Inhibitory motor control in old age: evidence for de-automatization?

Maylor, Elizabeth, A., Birak, Kulbir and Schlaghecken, Friederike (2011) Inhibitory motor control in old age: evidence for de-automatization? Frontiers in Psychology, 2 (132). pp. 1-9.

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To examine age-related effects on high-level consciously controlled and low-level automatically controlled inhibitory processes, the Simon task was combined with the masked prime task in a hybrid procedure. Young and older adults responded to the identity of targets (left/right key-press to left-/right-pointing arrows) that appeared on the left/right of the screen and were preceded by left-/right-pointing backward-masked arrow primes at fixation. Responses were faster and more accurate when the target was congruent with its location than incongruent (Simon effect), and when the target was incompatible with the prime than compatible (negative compatibility effect; NCE). The Simon effect was disproportionately larger, and the NCE disproportionately delayed, in older adults compared to young adults, indicating both high- and low-level inhibitory control deficits with aging. Moreover, the two effects were additive in young adults, but interactive in older adults, providing support for the dedifferentiation hypothesis of aging. Specifically, older adults' prime-related inhibitory control appeared improved on incongruent relative to congruent trials, suggesting that impaired automatic control was substituted by high-level, non-automatic processes.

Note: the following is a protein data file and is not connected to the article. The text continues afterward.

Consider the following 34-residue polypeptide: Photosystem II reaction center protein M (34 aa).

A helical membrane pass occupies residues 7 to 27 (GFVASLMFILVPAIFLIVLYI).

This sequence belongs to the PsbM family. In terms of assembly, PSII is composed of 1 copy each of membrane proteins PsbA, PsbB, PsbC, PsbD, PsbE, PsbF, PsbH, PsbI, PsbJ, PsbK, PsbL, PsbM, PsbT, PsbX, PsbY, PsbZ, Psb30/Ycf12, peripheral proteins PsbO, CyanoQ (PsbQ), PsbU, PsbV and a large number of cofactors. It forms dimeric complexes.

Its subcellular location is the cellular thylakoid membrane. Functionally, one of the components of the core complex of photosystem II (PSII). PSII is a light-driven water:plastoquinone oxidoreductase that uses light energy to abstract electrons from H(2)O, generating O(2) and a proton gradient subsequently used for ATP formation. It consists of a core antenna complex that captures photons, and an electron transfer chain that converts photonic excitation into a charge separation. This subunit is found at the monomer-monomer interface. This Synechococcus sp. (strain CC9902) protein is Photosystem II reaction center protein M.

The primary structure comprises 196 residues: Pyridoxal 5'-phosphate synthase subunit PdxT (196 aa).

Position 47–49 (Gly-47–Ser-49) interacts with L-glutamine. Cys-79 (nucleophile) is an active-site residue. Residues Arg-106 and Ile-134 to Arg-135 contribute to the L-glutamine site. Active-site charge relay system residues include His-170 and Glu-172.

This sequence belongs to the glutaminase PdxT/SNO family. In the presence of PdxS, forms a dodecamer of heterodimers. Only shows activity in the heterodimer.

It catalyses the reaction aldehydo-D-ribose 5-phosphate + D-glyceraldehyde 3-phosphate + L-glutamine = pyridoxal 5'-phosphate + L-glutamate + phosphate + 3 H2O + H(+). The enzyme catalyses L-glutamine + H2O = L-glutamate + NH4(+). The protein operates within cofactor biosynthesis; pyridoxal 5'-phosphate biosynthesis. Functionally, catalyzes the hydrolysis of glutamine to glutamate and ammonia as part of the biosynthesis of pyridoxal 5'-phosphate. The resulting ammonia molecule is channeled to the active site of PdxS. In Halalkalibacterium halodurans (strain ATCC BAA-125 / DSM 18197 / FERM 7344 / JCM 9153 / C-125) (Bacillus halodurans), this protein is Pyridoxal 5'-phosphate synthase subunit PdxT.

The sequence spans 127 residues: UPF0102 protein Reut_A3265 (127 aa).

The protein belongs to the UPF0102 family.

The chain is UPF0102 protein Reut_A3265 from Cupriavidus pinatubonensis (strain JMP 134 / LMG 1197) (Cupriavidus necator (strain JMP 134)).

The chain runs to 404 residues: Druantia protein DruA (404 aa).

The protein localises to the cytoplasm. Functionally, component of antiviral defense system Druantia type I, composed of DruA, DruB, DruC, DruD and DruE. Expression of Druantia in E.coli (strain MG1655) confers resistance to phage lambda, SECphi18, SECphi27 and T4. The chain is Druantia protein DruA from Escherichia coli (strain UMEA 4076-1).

Item Type: Article
Uncontrolled Keywords: Aging; Inhibition; Cognitive control
Subjects: H Social Sciences > H Social Sciences (General)
Divisions: Faculty of Arts, Business & Applied Social Science > Department of Applied Social Sciences
Depositing User: Kristina Hearnden
Date Deposited: 23 Jul 2015 09:38
Last Modified: 03 Nov 2017 09:20

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